Canada’s private sector is not hiring to the same extent as in 1995. In the five years following Martin’s budget, the country’s employers added 1.5 million new jobs, most of them in the private sector. In the Ottawa area the number of high-tech employees soared from 29,000 in early 1995 to nearly 72,000 in early 2000 — easily making up for the loss of 15,000 federal government workers over the same period. While the health of the tech sector, currently with 45,000 employees, is improving, the nature of the industry has changed. Manufacturing, logistics and other specialized tasks are often outsourced to lower-cost countries.

Unlike the case with Martin, who cut social transfer payments by $5 billion a year, Flaherty has already pledged not to touch federal transfers. This means he must focus disproportionately on achieving cuts from $80 billion in annual federal program spending.

Which leads to the question of political will. There’s little doubt that Prime Minister Stephen Harper now has the wherewithal to push through spending cuts of considerable magnitude.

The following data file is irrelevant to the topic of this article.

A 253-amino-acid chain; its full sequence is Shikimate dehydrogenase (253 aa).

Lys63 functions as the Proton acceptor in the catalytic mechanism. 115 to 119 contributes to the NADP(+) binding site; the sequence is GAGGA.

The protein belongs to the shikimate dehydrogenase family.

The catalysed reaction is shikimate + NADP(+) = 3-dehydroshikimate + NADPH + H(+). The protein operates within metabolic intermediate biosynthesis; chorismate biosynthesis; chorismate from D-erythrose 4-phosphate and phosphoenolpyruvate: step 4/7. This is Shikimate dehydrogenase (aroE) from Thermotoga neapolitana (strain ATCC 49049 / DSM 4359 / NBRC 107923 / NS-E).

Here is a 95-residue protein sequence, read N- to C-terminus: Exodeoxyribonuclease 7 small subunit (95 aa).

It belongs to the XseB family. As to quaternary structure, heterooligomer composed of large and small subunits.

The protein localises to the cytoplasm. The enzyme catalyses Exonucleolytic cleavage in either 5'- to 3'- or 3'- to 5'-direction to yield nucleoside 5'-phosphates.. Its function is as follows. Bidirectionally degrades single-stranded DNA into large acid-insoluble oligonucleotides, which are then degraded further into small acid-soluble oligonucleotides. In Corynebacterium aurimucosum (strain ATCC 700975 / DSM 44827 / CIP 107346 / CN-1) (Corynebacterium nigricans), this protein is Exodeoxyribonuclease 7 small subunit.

He also lives with the knowledge that it was on his watch that the federal civil service grew nearly 30 per cent during five years of minority government. Will he now reverse course with a vengeance?

Almost certainly there will be civil service job cuts. But the final tally will depend on a few imponderables. One is the question of how many of the tens of thousands of baby boomers still in government work will opt to retire in the next few years.

Also, in the coming year Flaherty may well discover that a strong economy is spinning off billions in fresh tax revenues. It’s possible that spending cuts may not even be necessary to close the spending gap.

To be sure, such an outcome is unlikely. But few politicians enjoy shrinking government. The temptation to wait and see will be there.

Finally, if Flaherty gets his numbers wrong, and the deficit is still with us in 2015, it won’t be the end of the world — thanks in large part to the advance work done by Martin.